Sing B. Moktan

Founder and director

„To educate a girl, means to educate a mother,
to educate a mother means to educate a family,
to educate a family means to educate society,
to educate society means to educate a nation“
Singh B. Moktan

Mr and Ms Moktan
Mr Singh B. Moktan was born in Biratnagar, eastern Nepal, to a middle class family. He is an ex-police officer who retired from the police force in 1985 to help underprivileged children. After retirement he immediately became involved in social work, especially in the field of children and women. He worked in several non-governmental organisations and focused on the improvement of the situation of girls and women, especially those who were discriminated by society, those in prison, for example. When he was working for Children at Risk, a Danish-supported non-governmental organisation, he found that many of the children and women were directly discriminated and destitute as a result of social stigma. He considered himself responsible if he did not work for them. Therefore, in 1997, he founded the Parizat Nestling Home with the support and help as well as the financial support of his entire family.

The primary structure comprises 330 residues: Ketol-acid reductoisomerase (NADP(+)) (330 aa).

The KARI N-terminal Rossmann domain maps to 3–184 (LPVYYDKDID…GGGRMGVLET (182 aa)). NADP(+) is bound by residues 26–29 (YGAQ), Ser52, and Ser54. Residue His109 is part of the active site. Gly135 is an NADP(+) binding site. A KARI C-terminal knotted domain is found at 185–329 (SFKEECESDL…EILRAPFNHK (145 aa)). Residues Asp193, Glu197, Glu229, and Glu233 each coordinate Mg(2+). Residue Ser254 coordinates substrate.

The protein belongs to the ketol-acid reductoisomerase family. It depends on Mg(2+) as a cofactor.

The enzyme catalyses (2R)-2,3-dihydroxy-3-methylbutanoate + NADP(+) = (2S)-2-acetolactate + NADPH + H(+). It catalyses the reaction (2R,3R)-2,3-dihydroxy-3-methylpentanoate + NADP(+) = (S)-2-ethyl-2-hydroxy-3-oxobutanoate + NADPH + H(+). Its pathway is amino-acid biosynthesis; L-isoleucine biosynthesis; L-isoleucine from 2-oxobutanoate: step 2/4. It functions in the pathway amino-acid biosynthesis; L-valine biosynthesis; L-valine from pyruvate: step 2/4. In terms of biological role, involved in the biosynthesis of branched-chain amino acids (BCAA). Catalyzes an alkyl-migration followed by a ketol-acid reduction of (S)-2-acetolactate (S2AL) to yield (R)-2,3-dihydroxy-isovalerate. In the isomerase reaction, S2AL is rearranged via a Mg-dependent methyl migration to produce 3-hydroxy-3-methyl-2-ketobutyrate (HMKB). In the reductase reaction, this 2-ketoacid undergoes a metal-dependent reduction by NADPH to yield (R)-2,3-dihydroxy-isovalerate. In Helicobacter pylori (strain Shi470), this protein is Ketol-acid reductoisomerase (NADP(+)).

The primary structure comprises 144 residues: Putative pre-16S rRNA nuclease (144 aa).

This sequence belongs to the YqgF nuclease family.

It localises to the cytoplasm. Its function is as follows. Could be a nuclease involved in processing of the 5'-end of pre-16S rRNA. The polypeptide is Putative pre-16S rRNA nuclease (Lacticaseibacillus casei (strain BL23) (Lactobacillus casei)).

He decided that children in prison with their parents are the most vulnerable because they are living in insupportable conditions with adult criminals and are suffering psychologically and physically. So he started to work with girls in prisons, and others who are at risk due to family displacement and poverty.

His program is based on the idea that if the girls are given social, formal, moral and creative education, they can be independent and can stand on their own two feet to fight against social discrimination.

Moreover, if they could have education and vocational training, their economical status would improve, so they could then support their own children by providing better education. In this way, an improved economical status would be secured at a basic level. Mr Moktan strongly believes that all children have great potential and should all be given equal opportunities, no matter where they come from. When they are given the chance to reach their potential, this results in direct social and economical improvement and will gradually help to reduce poverty levels.